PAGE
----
ontario spring bear hunt
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No solution to nuisance bear probity

Shooting bears in the woods does not address the concern many northerners have when bears wander into town or seek food around cottages or camp grounds. The Bear Wise program worked to help address such specific concerns, but short of eliminating bears altogether I don’t see opening spring hunting for bears will do anything positive. Sure the odd bear who might otherwise become a nuisance may be killed, but on the other hand by putting out baits hunters will be conditioning bears to eat human-made foods. We can, and should, listen to the experts, make sure we have no food sources for the bears, and urge the government to reinstate their quite successful Bear Wise program. It wasn’t perfect, but it was a lot better than simply letting gunmen kill bears, creating orphan cubs and contributing to, not addressing, the problem.

The baiting is an issue for reasons we all know plus bears will be conditioned to human sourced foods from snow melt to snow fall. Hound hunting risks other wildlife with young in the spring including bears. Huntings bears in the spring will result in orphan cubs, that is a fact.

So why did the minister state facts about bears, say the government would not consider a hunt and then prove himself a liar a few weeks later?

from the news... It was only a short while ago (August 2013) when the Minister of Natural Resources said he was NOT considering reinstating the spring hunt. He made the following statement and was quoted as saying:

"The numbers are relatively stable," he said. "Every year we have a different level of food sources and varying weather conditions affect and do affect the number of nuisance bears we have in various communities."

and a letter from Jim Johnston - I would like to clarify some information for folks about the Spring Bear Hunt (SBH) which was cancelled in 1999 after much scientific review of the hunt. It was not as many claim driven strictly by Southern Ontario political reasons although that was a bonus for the politicians in some ridings.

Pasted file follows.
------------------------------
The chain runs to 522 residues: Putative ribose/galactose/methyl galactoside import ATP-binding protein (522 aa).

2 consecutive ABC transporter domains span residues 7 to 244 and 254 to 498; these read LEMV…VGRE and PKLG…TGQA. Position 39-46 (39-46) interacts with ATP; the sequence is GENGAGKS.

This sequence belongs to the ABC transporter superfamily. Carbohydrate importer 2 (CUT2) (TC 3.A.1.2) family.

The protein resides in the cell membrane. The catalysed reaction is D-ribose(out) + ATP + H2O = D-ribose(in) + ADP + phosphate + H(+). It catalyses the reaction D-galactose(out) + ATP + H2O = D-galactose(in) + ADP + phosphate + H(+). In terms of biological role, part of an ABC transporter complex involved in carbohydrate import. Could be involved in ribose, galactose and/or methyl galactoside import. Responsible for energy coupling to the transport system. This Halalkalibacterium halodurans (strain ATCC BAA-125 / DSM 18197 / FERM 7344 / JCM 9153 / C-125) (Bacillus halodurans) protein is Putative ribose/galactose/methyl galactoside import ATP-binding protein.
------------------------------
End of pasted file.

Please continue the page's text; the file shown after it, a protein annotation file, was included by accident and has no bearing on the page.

As a result of so much misinformation about bears & so called ‘nuisance bears’ a Nuisance Bear Committee was struck in 2003 consulting across Ontario, with a broad community, individual and group participation. The link below provides the full PDF report on its findings for anyone interested.

click here to see the pdf file

One of the key findings agreed on in the report is that the Spring Bear Hunt had little to no impact on nuisance bear activity in communities! In fact in many years during the Spring Hunt & especially in 1995 & 1998 were the two worst years for ‘nuisance bears’ on record. There were 6,348 bears reported killed in 1998 and 4,124 in 1999. You would think that with 2,000 more bears in circulation that nuisance bear problems would increase – but, no, the number decreased significantly in the first year after the spring hunt ban in 1999. This certainly disproves the idea that killing more bears in the spring will reduce the number of nuisance bears & that their theory is unsound. This has also been supported by the research noted below.

Dr Ed Tavss of Rutgers did a study of communities across N.A. (including Elliot Lake) comparing efficacy of increasing harvests of bears (shooting more bears) versus implementing an effective program like Bear Smart (used effectively across the West with both Black & Grizzly Bears). His studies showed that increasing harvests had little to no impact on reducing nuisance bear activity in nearby communities, whereas programs like Bear Wise and Bear Smart had a dramatic & immediate positive impact on reducing bear problems in those communities. Also interesting to note is that number of bears killed in the increased length of the Fall hunt has almost equaled the previous harvest from the combined Spring & Fall hunts according to MNR data.